I volunteer at the local museum of natural history, giving astronomy talks and showing videos on the dome-screen of the planetarium.  In between shows, I frequently amuse myself by looking through the program files for new and interesting demo videos and projector scripts.  Some interesting things I’ve found: a “diagram” of space-time that starts out flat but warps and curves itself into a gravity well; a fly-by of the sun that shows prominences, flares, etc.; and most importantly of all, the Singing Science Records.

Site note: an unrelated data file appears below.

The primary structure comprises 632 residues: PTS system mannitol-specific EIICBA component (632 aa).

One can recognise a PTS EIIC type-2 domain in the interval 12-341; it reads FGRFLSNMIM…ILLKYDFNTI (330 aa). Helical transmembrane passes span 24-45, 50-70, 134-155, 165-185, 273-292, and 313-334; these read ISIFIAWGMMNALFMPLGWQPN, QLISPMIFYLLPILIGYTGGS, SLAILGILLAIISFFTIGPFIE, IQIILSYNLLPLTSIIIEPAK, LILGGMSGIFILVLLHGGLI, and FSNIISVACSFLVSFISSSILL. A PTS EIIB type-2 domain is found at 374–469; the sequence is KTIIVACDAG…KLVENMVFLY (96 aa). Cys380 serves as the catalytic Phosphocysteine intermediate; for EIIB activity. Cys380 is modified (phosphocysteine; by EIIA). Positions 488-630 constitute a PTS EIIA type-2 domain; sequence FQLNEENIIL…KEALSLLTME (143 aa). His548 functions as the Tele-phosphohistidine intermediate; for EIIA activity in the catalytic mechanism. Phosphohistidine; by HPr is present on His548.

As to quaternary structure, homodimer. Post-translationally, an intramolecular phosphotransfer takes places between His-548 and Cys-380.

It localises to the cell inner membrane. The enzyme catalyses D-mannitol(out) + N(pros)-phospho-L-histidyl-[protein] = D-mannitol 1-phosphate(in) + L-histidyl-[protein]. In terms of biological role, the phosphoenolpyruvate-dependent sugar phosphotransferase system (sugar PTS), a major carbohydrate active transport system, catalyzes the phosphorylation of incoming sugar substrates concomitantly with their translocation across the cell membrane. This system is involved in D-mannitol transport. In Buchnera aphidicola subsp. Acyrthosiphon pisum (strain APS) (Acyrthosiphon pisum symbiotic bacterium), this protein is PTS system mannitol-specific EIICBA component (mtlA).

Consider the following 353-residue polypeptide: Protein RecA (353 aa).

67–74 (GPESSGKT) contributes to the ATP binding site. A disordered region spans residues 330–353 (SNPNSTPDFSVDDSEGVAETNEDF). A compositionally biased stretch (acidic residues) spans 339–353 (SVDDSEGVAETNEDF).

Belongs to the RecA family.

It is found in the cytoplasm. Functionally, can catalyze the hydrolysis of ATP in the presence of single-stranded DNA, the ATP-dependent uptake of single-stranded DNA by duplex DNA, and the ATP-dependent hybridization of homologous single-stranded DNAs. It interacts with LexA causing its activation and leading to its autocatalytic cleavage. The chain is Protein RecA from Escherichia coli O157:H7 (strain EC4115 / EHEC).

A set of songs produced in the 1950s to engage kids’ interest in science, the Singing Science Records is a six-LP set with each disc covering a particular scientific domain.  Performed by folk singer Tom Glazer and others, each track contains a snippet of information on topics ranging from the Moon to the weather.  Not only are the tracks catchy and fun, but they contain scientific facts that are easy to digest and easy to remember thanks to the melodies.  I could talk about how great these tracks are, but it’s much easier to just link.

For fans of the band They Might Be Giants, be sure to check out the original “Why Does the Sun Shine?”  And for anybody, I highly recommend “Zoom a Little Zoom” for its infectious melody and moon facts.  Share these tracks with your friends and learn something about science!